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The story around Societe Generals ‘lost’ billions seemingly took another twist today with the news that Jerome Kerviel plans to launch court proceedings against his former employer to contest his sacking for gross misconduct.
According to his lawyers, the environment in which Mr Kerviel worked failed to enforce a limit on traders and encouraged them to take risks in the search for profits. They also claim that his superiors knew of the huge stakes he was trading and never tried
to rein him in.
At the time the story unfolded many analysts were been quick to jump to the conclusion that back-logs in trade processing could have been a factor in the bank failing to spot Jerome Kerviel’s fictitious trades, while the media were even quicker to brand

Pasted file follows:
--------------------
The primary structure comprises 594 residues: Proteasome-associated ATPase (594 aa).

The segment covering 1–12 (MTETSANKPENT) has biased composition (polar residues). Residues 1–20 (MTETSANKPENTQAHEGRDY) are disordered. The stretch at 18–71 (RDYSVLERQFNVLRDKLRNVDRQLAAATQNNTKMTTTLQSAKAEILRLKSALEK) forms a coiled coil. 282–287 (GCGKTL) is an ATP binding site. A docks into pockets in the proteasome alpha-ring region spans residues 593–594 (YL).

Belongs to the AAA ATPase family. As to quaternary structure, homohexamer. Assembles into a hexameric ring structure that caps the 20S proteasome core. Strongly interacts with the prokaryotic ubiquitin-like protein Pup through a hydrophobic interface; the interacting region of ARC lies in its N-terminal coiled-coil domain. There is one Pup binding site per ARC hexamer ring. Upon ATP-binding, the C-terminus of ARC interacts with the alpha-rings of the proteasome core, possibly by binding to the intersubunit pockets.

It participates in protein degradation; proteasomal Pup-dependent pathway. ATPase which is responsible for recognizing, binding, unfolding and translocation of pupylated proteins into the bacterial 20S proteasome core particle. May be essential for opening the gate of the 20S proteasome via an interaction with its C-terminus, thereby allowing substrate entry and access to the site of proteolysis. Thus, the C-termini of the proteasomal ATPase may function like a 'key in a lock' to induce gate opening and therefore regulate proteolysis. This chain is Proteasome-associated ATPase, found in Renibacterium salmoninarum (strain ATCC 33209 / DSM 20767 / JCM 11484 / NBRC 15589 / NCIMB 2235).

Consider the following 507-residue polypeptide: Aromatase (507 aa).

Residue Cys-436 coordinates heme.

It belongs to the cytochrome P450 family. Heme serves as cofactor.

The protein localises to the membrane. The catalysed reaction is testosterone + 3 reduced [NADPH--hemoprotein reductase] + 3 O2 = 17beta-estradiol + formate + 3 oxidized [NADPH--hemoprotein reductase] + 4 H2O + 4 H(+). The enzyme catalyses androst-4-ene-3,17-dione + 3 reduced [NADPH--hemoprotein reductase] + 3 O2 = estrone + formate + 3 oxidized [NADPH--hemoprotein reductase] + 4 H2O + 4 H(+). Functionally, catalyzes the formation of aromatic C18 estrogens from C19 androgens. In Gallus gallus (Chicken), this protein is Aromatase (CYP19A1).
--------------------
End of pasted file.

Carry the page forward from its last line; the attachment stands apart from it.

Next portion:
the back and middle office functions as ‘uninspiring’ and ‘like working in a mine’.
The basis for Mr Kerviels defence yet again underlines the fact that even though middle and back office activities have not historically shared the same profile as that of the front office the importance of these parts of the trade lifecycle should not be
overlooked. If anything, Mr Kerviel’s alleged flouting of certain back office protocols and the Banks admission that his knowledge of the back office helped him circumvent a number of risk management processes, is testament to how important and necessary these
operational functions are to the trading cycle.
The appropriate questions are still to be raised as to whether current back office infrastructures are sufficient and what the industry as a whole needs to do to make sure a loss of this magnitude doesn’t happen again – at the very least to protect banks
from potential lawsuits resulting from disgruntled former employees!
19 Mar 2009
This post is from a series of posts in the group:
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